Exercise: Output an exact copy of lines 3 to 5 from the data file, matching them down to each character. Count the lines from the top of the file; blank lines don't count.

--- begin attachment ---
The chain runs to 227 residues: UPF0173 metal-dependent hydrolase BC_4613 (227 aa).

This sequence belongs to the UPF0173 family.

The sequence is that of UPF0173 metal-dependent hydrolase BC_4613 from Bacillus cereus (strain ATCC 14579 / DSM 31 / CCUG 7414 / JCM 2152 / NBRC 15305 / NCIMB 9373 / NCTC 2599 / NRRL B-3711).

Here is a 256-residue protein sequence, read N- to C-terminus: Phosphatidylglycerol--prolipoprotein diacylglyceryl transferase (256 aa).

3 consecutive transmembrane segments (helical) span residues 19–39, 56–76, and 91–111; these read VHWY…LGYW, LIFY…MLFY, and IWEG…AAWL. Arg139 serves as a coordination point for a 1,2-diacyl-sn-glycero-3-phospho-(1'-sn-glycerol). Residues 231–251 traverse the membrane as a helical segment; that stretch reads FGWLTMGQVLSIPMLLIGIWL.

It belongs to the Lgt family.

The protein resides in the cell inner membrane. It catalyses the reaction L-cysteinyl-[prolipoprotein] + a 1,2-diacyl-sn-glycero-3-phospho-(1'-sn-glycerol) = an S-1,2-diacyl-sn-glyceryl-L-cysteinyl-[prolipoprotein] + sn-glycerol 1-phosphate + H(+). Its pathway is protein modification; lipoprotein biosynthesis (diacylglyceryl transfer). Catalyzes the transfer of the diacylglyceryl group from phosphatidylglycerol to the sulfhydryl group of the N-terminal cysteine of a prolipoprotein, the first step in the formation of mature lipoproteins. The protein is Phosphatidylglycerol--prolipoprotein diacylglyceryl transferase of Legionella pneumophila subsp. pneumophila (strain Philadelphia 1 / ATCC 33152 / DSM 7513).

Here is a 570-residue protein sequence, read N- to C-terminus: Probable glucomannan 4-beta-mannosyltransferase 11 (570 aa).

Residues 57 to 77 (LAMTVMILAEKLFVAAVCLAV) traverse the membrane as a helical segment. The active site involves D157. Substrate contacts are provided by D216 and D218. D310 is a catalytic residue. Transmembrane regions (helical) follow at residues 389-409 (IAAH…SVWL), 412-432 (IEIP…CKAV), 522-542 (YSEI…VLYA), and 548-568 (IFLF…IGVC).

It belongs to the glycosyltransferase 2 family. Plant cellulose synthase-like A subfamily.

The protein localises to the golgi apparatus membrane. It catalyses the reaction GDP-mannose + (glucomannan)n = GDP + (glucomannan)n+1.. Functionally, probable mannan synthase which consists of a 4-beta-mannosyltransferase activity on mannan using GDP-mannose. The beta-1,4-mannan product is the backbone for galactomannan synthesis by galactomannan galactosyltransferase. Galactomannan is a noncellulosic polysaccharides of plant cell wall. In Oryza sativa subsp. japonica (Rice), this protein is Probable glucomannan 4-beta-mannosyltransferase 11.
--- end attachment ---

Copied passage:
The sequence is that of UPF0173 metal-dependent hydrolase BC_4613 from Bacillus cereus (strain ATCC 14579 / DSM 31 / CCUG 7414 / JCM 2152 / NBRC 15305 / NCIMB 9373 / NCTC 2599 / NRRL B-3711).

Here is a 256-residue protein sequence, read N- to C-terminus: Phosphatidylglycerol--prolipoprotein diacylglyceryl transferase (256 aa).

3 consecutive transmembrane segments (helical) span residues 19–39, 56–76, and 91–111; these read VHWY…LGYW, LIFY…MLFY, and IWEG…AAWL. Arg139 serves as a coordination point for a 1,2-diacyl-sn-glycero-3-phospho-(1'-sn-glycerol). Residues 231–251 traverse the membrane as a helical segment; that stretch reads FGWLTMGQVLSIPMLLIGIWL.